Would you like a long walk with those fries? Yes

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McDonald's proudly trumpets that through 2004 it's sold 300 million salads. Yet during the same time frame, it's also served up more than 1.6 billion double cheeseburgers.

So as the chain undertakes its massive multimillion dollar "energy balance" marketing campaign pushing moderation, personal responsibility and eating and exercise tips, the question remains how credible consumers will find that advice.

The answer isn't as simple as you might think.

While 73% of respondents to an exclusive Lightspeed Online Research survey with Advertising Age fingered fast-food restaurants as a major contributor to obesity, an overwhelming 92% said parents were more to blame for childhood obesity than fast-food companies. Some 38% found fast-food restaurants a credible source of nutritional information.

About half, 52%, said fast-food companies are credible when they talk about the importance of balancing their menus, and that marketer-sponsored exercise programs make them feel better about eating fast-food (49%).

Fast-feeders were ranked last among trustworthy sources for nutrition, health and exercise tips. Athletes ranked in the middle between nutritionists, doctors, physical trainers on the top end and the media and beverage and fast-food companies on the lower end-raising doubts on whether the team of Olympic athletes and hopefuls put in the forefront of McDonald's lifestyle effort will resonate with consumers.

And while politicians and critics make much of the 200 food commercials that kids see each week and the $2 billion spent annually for promotion among the top 10 fast-feeders, survey respondents don't think an advertising cutback is the answer. Only 17% of respondents thought that advertising fast-food less often would help alleviate the obesity epidemic, and 32% advocated an industry-sponsored nutrition advertising fund.

Instead, when asked to pick one activity companies could do to reduce obesity, removing trans fats from foods and putting calorie counts on menus were the two choices most selected, each drawing 32% of responses. Restaurants serving smaller portions drew the third-most chosen option, especially among younger, wealthier and more educated respondents.

These consumers aren't food snobs. Nearly half of consumers ages 18-34 and more than one-third of consumers ages 35 to 44 said they eat fast food more than once a week. A full 82% of the respondents said fast food can be eaten rarely as a treat without interfering with a healthful diet and only 9% said fast food can be eaten frequently. Of those polled, 44% said fast-food marketers should urge consumers to eat their products as indulgences.


Dr. Joey Skelton, a fellow in pediatric gastroenterology and nutrition and medical director of a new kids' program at Children's Hospital of Wisconsin, sees first-hand how complex the issue is. He said that while the concept of energy balance isn't bad, some experts view moderation as what you eat more than how much you eat. "We're only eating about 200 to 300 more calories per day than we were about 35 years ago, but it's what those calories are-high-fat and high-sugar convenience food," he said. "A message of moderation can be dangerous when what you're eating is baseline unhealthy food."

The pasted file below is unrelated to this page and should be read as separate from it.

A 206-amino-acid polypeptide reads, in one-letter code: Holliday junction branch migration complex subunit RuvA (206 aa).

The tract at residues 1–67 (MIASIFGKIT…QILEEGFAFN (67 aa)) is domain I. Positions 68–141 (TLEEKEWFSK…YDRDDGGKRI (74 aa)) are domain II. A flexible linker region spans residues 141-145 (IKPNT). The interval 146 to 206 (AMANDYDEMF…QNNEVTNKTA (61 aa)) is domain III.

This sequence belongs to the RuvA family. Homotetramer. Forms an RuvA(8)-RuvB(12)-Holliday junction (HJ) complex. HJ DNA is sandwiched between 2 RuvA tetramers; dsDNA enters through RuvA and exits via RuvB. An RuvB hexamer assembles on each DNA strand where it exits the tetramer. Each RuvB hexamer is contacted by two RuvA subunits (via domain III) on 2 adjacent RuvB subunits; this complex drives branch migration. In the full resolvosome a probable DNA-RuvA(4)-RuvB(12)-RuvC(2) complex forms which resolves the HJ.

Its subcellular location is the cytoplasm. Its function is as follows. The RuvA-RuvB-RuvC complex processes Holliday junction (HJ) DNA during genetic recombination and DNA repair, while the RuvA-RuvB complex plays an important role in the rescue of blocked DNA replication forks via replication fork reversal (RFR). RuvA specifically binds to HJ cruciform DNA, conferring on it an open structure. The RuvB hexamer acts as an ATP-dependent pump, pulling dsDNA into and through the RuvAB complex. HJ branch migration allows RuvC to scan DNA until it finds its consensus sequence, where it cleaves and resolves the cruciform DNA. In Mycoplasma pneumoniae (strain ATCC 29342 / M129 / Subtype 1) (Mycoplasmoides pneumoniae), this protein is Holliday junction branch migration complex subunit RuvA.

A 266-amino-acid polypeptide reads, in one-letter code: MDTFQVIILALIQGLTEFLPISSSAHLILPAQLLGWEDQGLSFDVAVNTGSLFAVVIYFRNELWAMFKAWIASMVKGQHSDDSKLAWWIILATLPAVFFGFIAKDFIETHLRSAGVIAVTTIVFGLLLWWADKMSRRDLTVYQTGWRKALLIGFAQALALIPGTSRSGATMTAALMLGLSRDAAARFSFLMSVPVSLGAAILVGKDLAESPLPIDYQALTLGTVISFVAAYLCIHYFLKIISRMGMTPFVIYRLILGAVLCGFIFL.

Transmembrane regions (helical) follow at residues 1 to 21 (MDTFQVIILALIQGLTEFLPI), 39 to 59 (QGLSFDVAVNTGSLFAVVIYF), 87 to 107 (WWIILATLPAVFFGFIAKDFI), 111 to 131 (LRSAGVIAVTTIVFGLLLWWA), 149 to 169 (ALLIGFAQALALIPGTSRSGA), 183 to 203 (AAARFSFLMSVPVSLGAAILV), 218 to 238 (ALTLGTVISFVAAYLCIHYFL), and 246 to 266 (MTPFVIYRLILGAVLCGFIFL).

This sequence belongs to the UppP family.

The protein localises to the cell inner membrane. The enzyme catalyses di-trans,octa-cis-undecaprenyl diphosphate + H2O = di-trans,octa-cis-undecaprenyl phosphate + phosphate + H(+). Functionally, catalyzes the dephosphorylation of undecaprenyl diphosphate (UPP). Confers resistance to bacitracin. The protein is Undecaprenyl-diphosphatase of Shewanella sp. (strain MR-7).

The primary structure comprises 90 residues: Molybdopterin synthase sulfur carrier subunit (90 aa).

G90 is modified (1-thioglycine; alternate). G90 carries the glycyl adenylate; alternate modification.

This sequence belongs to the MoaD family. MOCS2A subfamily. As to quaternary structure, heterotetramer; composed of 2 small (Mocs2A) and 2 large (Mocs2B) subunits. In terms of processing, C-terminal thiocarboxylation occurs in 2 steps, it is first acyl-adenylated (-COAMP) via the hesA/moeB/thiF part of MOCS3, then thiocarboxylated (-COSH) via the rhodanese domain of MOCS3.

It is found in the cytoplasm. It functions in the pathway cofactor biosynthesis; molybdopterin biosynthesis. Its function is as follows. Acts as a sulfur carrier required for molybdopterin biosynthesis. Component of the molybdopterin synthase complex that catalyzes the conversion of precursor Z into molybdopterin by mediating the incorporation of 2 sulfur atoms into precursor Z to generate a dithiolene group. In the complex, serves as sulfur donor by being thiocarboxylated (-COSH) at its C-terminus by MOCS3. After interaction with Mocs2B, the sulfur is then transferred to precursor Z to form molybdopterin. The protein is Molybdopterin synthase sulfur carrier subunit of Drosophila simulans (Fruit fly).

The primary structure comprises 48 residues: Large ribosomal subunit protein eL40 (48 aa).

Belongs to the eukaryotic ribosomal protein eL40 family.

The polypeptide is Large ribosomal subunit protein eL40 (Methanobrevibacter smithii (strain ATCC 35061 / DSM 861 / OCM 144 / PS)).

There is also potential for the balance messages to confuse consumers-and work against McDonald's in the long run, said one marketing expert. "What you do is end up eroding the treat-related equity," said Nick Hahn, managing partner of management consultant Vivaldi Partners.

confusing consumers

The Lightspeed results also reflect that the ever-widening array of healthful-eating "experts" are confusing consumers. "The average consumer is so bombarded with info from different sources that they are already struggling to sort out fact from fiction," said Wendy Wolfe, research associate at Cornell University's Division of Nutritional Sciences. Food marketers so far outspend nutrition organizations that health organizations have begun collaborating with marketers.

The messenger does matter, according to Alicia Moag-Stahlberg, executive director of Action for Healthy Kids, a nonprofit aimed at improving nutrition and physical activity in schools. "Only a third of people may not notice [the messenger] and will take information at face value, whereas two-thirds will look at who is the source and that will affect the credibility of the message."

And McDonald's believes it is a credible messenger. "Everybody has a role, there is no one source," said Larry Light, McDonald's exec VP-chief global marketing officer. "The question is not `Should the food business have a role?' but `How can they help?"'

Yet Mr. Light's own interpretation of balance is murky. While he agreed that a Big Mac is appropriate, "but not every day for every meal," figuring how many trips to McDonald's is excessive is a more tricky proposition. "It isn't a matter of each meal fitting into some calculation," he said. "Over the course of a week, you should be in balance and average that much per day."

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